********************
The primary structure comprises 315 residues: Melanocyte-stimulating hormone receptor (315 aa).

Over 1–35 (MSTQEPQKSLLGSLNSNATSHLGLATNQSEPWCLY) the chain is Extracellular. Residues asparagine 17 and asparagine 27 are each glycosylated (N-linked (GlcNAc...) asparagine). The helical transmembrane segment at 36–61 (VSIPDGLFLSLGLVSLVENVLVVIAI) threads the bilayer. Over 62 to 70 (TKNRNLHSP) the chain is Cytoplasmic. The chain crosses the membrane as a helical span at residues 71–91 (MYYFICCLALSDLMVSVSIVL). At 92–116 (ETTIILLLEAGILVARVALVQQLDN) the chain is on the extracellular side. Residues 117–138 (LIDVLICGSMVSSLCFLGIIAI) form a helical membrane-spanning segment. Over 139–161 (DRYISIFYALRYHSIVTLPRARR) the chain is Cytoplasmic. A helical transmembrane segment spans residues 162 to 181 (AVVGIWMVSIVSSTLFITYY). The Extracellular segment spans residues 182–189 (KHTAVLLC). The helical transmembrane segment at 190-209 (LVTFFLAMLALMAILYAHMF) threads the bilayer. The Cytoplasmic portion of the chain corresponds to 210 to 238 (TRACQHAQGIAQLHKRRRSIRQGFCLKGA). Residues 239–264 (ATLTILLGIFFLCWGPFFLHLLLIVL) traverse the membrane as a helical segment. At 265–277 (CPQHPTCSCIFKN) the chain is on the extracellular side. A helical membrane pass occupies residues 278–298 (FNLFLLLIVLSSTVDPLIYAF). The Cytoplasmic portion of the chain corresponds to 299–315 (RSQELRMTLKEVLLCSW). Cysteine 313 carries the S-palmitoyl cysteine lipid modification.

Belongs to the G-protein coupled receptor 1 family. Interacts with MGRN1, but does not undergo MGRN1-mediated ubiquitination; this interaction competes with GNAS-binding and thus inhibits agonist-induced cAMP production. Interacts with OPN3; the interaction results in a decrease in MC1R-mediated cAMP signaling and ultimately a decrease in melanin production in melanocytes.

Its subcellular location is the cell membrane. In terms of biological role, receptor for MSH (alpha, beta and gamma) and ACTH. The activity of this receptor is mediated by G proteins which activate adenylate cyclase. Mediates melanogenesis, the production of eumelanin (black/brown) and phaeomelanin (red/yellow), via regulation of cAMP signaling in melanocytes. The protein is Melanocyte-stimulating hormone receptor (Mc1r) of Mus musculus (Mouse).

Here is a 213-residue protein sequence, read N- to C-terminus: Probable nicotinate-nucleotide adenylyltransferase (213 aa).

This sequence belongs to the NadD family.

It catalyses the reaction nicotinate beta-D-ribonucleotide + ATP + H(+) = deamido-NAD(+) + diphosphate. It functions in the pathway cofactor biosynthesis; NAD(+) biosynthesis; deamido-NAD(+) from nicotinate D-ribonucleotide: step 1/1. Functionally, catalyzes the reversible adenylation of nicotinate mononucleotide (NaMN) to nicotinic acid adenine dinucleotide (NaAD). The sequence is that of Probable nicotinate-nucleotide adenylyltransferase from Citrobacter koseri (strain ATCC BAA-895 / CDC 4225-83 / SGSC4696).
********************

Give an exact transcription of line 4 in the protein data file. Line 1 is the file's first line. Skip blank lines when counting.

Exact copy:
Its subcellular location is the cell membrane. In terms of biological role, receptor for MSH (alpha, beta and gamma) and ACTH. The activity of this receptor is mediated by G proteins which activate adenylate cyclase. Mediates melanogenesis, the production of eumelanin (black/brown) and phaeomelanin (red/yellow), via regulation of cAMP signaling in melanocytes. The protein is Melanocyte-stimulating hormone receptor (Mc1r) of Mus musculus (Mouse).